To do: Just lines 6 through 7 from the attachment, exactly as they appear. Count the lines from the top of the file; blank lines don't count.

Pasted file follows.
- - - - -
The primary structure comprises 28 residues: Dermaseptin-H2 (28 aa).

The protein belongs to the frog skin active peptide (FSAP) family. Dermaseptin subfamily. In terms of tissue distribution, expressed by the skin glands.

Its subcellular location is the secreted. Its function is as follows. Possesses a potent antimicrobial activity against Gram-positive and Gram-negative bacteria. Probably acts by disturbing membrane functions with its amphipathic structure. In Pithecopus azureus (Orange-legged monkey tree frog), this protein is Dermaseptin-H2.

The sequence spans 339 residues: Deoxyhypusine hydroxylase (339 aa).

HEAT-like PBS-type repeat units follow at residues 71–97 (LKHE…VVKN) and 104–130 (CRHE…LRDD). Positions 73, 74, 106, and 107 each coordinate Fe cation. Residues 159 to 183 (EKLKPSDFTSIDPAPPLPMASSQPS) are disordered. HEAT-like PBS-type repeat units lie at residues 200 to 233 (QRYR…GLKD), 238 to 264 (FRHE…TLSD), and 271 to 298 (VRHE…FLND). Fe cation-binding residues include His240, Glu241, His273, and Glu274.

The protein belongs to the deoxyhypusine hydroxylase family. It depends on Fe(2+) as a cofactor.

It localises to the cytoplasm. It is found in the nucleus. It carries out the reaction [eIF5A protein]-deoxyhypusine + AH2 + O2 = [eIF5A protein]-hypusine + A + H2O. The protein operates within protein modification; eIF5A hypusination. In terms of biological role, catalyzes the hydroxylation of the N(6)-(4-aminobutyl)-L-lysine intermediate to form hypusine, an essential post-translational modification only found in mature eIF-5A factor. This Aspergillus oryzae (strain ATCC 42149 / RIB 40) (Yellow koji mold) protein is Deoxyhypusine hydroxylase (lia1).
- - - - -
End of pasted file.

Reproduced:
The protein belongs to the deoxyhypusine hydroxylase family. It depends on Fe(2+) as a cofactor.

It localises to the cytoplasm. It is found in the nucleus. It carries out the reaction [eIF5A protein]-deoxyhypusine + AH2 + O2 = [eIF5A protein]-hypusine + A + H2O. The protein operates within protein modification; eIF5A hypusination. In terms of biological role, catalyzes the hydroxylation of the N(6)-(4-aminobutyl)-L-lysine intermediate to form hypusine, an essential post-translational modification only found in mature eIF-5A factor. This Aspergillus oryzae (strain ATCC 42149 / RIB 40) (Yellow koji mold) protein is Deoxyhypusine hydroxylase (lia1).